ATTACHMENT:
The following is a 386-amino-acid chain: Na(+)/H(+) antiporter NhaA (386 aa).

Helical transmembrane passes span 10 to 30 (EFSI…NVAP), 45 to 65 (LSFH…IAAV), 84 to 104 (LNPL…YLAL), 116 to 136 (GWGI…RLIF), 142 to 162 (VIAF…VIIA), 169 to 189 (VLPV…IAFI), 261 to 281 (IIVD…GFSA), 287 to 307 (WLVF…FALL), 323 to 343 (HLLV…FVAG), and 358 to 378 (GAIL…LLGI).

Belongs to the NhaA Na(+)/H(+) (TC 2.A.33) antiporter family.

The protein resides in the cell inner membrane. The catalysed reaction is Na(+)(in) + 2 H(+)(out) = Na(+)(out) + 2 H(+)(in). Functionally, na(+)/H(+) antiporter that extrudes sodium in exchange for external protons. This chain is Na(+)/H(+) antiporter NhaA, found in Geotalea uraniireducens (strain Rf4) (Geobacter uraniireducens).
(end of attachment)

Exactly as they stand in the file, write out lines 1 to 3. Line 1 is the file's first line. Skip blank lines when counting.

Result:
The following is a 386-amino-acid chain: Na(+)/H(+) antiporter NhaA (386 aa).

Helical transmembrane passes span 10 to 30 (EFSI…NVAP), 45 to 65 (LSFH…IAAV), 84 to 104 (LNPL…YLAL), 116 to 136 (GWGI…RLIF), 142 to 162 (VIAF…VIIA), 169 to 189 (VLPV…IAFI), 261 to 281 (IIVD…GFSA), 287 to 307 (WLVF…FALL), 323 to 343 (HLLV…FVAG), and 358 to 378 (GAIL…LLGI).

Belongs to the NhaA Na(+)/H(+) (TC 2.A.33) antiporter family.